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February 1993

Nitric Oxide May Upregulate In Vivo Hepatic Protein Synthesis During Endotoxemia

Author Affiliations

From the Departments of Surgery (Drs Frederick, Hasselgren, Higashiguchi, and Fischer) and Pathology (Dr Davis), University of Cincinnati (Ohio), and the Department of Surgery, University of Pittsburgh (Pa) (Dr Jacob).

Arch Surg. 1993;128(2):152-157. doi:10.1001/archsurg.1993.01420140029005

• Nitric oxide (NO) has been implicated as a mediator of hemodynamic and metabolic changes associated with endotoxemia and inflammation. In vitro studies suggest that NO inhibits hepatocyte protein synthesis but the role of NO in the regulation of hepatic protein synthesis in vivo is not known. In this study, rats were given endotoxin or saline after pretreatment with the NO synthase inhibitor NG-nitro-L-arginine or solvent, and plasma levels of nitrite (NO2), nitrate (NO3), and aspartate aminotransferase and hepatic protein synthesis rate in vivo were measured after 4 and 10 hours. The NG-nitro-L-arginine effectively blocked the increase in serum NO2/NO3 seen in endotoxemia and also inhibited the increase in hepatic protein synthesis in endotoxemic rats. The aspartate aminotransferase levels were elevated in endotoxemic rats pretreated with NG-nitro-L-arginine. Results support previous reports of a protective effect of NO on the liver in endotoxemia and suggest that NO may upregulate hepatic protein synthesis in vivo. Further study is needed to clarify the reason for the apparent difference between the effect of NO on hepatic protein synthesis in vivo and in vitro.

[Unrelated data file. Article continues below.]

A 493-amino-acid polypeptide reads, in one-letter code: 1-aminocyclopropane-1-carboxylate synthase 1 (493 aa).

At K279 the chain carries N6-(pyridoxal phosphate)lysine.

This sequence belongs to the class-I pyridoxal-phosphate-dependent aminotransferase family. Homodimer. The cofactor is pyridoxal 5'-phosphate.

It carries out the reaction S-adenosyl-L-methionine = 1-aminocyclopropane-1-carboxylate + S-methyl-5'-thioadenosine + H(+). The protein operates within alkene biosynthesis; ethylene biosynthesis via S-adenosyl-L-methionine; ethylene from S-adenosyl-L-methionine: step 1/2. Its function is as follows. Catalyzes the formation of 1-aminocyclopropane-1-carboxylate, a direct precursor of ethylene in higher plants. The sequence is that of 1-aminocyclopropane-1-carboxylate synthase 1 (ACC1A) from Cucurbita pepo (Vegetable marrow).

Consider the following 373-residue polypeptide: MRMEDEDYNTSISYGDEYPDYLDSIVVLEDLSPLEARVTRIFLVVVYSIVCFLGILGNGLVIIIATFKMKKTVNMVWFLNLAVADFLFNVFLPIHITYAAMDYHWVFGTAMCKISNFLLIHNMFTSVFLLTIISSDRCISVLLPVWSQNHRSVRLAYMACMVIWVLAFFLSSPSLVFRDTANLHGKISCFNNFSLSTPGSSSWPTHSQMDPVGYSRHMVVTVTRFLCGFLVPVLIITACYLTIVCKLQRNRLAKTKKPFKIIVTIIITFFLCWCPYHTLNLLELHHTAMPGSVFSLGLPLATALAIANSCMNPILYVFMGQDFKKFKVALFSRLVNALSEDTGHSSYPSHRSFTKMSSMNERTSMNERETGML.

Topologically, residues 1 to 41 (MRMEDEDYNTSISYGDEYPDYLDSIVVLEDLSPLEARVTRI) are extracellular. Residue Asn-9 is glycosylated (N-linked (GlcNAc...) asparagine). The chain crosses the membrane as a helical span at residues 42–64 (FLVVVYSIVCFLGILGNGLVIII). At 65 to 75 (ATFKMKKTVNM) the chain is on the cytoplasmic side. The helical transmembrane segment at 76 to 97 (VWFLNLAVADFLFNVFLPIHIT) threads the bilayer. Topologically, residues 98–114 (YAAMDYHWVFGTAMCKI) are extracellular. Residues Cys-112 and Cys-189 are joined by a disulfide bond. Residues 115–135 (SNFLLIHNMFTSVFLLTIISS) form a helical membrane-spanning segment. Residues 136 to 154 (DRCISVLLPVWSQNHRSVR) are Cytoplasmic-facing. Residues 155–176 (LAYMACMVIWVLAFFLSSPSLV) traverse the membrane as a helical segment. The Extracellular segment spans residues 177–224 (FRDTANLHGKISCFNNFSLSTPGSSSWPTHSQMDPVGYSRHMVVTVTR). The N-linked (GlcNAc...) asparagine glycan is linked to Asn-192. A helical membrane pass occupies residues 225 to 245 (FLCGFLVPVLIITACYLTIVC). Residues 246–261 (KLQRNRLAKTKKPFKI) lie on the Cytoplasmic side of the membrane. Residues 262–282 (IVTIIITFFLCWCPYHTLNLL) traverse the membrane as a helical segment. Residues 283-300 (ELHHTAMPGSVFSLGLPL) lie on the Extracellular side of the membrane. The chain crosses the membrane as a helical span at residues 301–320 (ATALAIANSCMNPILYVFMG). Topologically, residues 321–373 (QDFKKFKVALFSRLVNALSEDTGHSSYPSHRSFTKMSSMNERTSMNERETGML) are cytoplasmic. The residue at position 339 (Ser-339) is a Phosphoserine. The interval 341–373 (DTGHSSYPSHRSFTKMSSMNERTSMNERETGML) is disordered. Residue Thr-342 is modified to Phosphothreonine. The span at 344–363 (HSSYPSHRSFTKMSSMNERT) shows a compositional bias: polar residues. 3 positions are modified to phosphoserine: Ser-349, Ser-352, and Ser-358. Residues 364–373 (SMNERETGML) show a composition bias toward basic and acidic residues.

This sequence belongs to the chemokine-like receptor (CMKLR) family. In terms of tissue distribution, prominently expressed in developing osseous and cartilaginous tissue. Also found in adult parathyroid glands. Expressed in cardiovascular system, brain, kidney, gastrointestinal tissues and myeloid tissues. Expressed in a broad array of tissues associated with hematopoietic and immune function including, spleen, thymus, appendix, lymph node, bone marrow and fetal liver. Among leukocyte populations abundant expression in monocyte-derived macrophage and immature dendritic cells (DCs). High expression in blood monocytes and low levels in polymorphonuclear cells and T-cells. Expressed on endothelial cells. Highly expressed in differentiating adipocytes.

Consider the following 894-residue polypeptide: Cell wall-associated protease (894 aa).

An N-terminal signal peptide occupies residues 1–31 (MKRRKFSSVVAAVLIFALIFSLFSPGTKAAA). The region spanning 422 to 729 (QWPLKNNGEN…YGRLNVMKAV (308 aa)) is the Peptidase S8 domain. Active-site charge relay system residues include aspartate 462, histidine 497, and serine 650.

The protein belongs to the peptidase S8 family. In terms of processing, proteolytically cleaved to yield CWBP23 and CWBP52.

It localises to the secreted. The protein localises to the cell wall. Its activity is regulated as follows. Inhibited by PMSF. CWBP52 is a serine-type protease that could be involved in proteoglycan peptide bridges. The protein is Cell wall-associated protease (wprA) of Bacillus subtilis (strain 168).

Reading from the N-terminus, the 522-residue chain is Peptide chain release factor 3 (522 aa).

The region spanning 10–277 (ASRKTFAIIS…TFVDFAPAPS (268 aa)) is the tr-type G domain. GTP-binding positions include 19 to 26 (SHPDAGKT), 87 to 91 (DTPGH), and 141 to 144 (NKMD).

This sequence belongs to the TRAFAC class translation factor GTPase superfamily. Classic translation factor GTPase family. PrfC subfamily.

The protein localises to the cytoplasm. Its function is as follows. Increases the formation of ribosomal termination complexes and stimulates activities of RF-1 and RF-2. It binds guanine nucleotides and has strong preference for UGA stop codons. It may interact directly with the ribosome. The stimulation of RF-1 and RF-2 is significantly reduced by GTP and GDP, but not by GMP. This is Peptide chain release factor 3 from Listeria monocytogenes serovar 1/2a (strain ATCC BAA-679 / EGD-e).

(Arch Surg. 1993;128:152-157)